Culture, Body Positivity and Sustainability. How does the largest event in fashion history track the changes that made fashion contemporary?
The Annual Met Gala is confidently the largest event in fashion to date. It is a platform for each designer and fashion house to test and present their craftsmanship. Similarly, it is a platform for each individual invited to be regarded by millions of viewers around the globe. Consequently, this event increases the likeability and visibility of various celebrities, and the stories they want to tell.
In a manner that is very characteristic of fashion, this event is largely exclusive, expensive and invite-only. For years the decisions about the attendees were decided on by the top figures in fashion, in the headquarters of Vogue itself. This year marks the 74th annual event, making it not only the world’s most renowned fashion event but also the perfect outlet to track the evolution of fashion.
This year’s event was characterised by an insurgence in sustainable choices of the designers, fashion houses and attendees, with the largest amount of archive pieces and repurposed outfits present at the Met Gala to date. A total of 12 celebrities, including Emily Ratajowski, Emma Stone, Kim Kardashian, Camilla Cabello, Billie Eilish and more have chosen to relinquish their right to a notorious custom-made ball gown. And instead opted into pieces from the archives, recycled, upcycled, and vintage pieces.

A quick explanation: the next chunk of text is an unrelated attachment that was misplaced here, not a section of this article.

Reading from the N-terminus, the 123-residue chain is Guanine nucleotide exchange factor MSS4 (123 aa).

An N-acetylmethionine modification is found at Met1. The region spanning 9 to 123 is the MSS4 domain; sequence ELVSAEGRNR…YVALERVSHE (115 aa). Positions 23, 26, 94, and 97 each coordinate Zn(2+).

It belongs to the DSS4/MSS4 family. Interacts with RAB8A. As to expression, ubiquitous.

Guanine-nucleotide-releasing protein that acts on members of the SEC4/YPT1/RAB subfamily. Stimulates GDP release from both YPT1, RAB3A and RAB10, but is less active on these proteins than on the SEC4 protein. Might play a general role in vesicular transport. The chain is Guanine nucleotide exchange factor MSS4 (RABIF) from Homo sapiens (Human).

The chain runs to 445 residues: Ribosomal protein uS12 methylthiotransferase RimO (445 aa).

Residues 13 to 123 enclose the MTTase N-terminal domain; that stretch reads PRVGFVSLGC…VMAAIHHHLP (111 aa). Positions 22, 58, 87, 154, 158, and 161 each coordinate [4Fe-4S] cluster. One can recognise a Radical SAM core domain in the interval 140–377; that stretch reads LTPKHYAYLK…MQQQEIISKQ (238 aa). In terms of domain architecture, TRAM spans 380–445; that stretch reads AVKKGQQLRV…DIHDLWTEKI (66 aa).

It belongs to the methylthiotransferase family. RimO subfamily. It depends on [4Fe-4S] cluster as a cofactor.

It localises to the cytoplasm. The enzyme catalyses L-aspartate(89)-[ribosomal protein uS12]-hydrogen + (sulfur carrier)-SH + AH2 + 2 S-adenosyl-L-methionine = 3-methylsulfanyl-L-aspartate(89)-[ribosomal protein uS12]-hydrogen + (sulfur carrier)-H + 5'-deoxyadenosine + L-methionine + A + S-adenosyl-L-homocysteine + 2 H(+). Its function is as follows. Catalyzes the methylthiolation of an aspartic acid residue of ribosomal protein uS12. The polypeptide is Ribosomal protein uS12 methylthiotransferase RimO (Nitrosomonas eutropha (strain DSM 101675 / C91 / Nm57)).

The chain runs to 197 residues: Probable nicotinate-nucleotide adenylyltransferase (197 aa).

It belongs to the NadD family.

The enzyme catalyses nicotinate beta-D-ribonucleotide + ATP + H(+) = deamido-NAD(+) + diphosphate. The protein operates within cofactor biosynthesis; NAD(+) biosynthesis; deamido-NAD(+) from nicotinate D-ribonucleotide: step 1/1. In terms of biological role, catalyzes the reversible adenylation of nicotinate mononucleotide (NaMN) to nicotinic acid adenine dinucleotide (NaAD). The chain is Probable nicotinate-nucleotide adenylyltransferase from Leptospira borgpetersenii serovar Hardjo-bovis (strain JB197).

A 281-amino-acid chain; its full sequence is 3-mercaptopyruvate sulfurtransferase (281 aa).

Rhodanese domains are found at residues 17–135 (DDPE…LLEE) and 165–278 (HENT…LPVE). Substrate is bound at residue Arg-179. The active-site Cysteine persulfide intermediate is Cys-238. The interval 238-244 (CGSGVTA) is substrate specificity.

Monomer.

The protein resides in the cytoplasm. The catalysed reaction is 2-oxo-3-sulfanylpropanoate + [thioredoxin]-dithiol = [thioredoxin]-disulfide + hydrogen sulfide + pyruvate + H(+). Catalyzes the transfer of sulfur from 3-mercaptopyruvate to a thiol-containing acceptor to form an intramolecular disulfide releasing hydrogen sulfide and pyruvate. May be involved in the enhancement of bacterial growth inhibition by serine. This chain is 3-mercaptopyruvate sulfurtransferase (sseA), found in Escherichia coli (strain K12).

Although just as sustainability is not the only pillar of contemporary fashion, it was not the only global social movement present on the carpet this year. Another tremendously important element of modern fashion could be noted this year. Body positivity has been gradually gaining momentum from the years of 2017 and this year marks tremendous evolution, as the representation of all body types has peaked at this year’s top fashion event.
Body positivity activists and talented women like Lizzo, Meghan Thee Stallion, Lala Anthony, Billie Eilish and Precious Lee have been invited and dressed with the utmost dedication at this year’s met.
This is important to note, as it was only in 2017 that the first plus-sized model Ashley Graham appeared to represent women of all shapes at the Met. Although, it was not easy for her. The model recalls that her first year at the met was difficult, as she “couldn’t get a designer to dress me,” due to the supposed difficulty of constructing a dress for her body type. Thankfully, the model did not give up then and continued to attend the Gala for three consecutive years after that. This certainly paved the way for those attending the Met following her, and those shopping for their body types in real life alike.
The third pillar of growth – cultural representation, is highlighted by the attendee Quannah Chasinghorse. Quannah is an Indigenous model, who attended the Met for the second year in a row. Her beauty is striking, as she wears traditional native face tattoos, and chooses to represent her culture in her outfit. The model has opened up about feeling lonely and left out at the Gala in 2021, as she felt her people weren’t welcomed to such spaces before. However, she confided in a report by Insider (Noyen, 2022) that this year she has felt much more welcome.
Quannah has granted her confidence partially to her ancestors, who she said were with her due to her choice of dress and accessories. The model spoke in detail of the origin of her necklace. Saying it was crafted using traditional ancient techniques and materials, including earth elements and porcupine quills. This attendee marks the first steps that were long overdue for the Met Gala, as is the representation and inclusion of Indigenous women in the industry as a whole.